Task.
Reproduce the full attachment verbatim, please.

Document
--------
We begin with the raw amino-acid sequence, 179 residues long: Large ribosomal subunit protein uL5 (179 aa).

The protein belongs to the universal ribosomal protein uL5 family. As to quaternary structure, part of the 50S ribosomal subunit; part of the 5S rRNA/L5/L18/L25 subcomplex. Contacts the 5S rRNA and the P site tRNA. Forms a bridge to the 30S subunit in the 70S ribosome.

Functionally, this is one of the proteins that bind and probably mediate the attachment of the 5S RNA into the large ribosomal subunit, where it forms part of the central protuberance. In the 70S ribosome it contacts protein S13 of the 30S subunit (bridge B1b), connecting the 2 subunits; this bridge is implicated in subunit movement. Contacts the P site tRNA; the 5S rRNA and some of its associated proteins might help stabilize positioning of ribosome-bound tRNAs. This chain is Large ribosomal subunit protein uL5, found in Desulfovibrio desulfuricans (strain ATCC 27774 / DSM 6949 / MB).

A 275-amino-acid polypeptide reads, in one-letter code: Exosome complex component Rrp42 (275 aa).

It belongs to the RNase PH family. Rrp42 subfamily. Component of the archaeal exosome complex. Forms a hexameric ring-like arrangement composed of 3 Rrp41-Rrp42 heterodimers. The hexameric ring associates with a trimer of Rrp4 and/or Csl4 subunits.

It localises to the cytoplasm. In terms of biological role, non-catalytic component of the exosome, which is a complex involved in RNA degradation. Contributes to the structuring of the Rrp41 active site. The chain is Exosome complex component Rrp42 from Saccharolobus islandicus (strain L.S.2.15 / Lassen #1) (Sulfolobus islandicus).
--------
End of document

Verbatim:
We begin with the raw amino-acid sequence, 179 residues long: Large ribosomal subunit protein uL5 (179 aa).

The protein belongs to the universal ribosomal protein uL5 family. As to quaternary structure, part of the 50S ribosomal subunit; part of the 5S rRNA/L5/L18/L25 subcomplex. Contacts the 5S rRNA and the P site tRNA. Forms a bridge to the 30S subunit in the 70S ribosome.

Functionally, this is one of the proteins that bind and probably mediate the attachment of the 5S RNA into the large ribosomal subunit, where it forms part of the central protuberance. In the 70S ribosome it contacts protein S13 of the 30S subunit (bridge B1b), connecting the 2 subunits; this bridge is implicated in subunit movement. Contacts the P site tRNA; the 5S rRNA and some of its associated proteins might help stabilize positioning of ribosome-bound tRNAs. This chain is Large ribosomal subunit protein uL5, found in Desulfovibrio desulfuricans (strain ATCC 27774 / DSM 6949 / MB).

A 275-amino-acid polypeptide reads, in one-letter code: Exosome complex component Rrp42 (275 aa).

It belongs to the RNase PH family. Rrp42 subfamily. Component of the archaeal exosome complex. Forms a hexameric ring-like arrangement composed of 3 Rrp41-Rrp42 heterodimers. The hexameric ring associates with a trimer of Rrp4 and/or Csl4 subunits.

It localises to the cytoplasm. In terms of biological role, non-catalytic component of the exosome, which is a complex involved in RNA degradation. Contributes to the structuring of the Rrp41 active site. The chain is Exosome complex component Rrp42 from Saccharolobus islandicus (strain L.S.2.15 / Lassen #1) (Sulfolobus islandicus).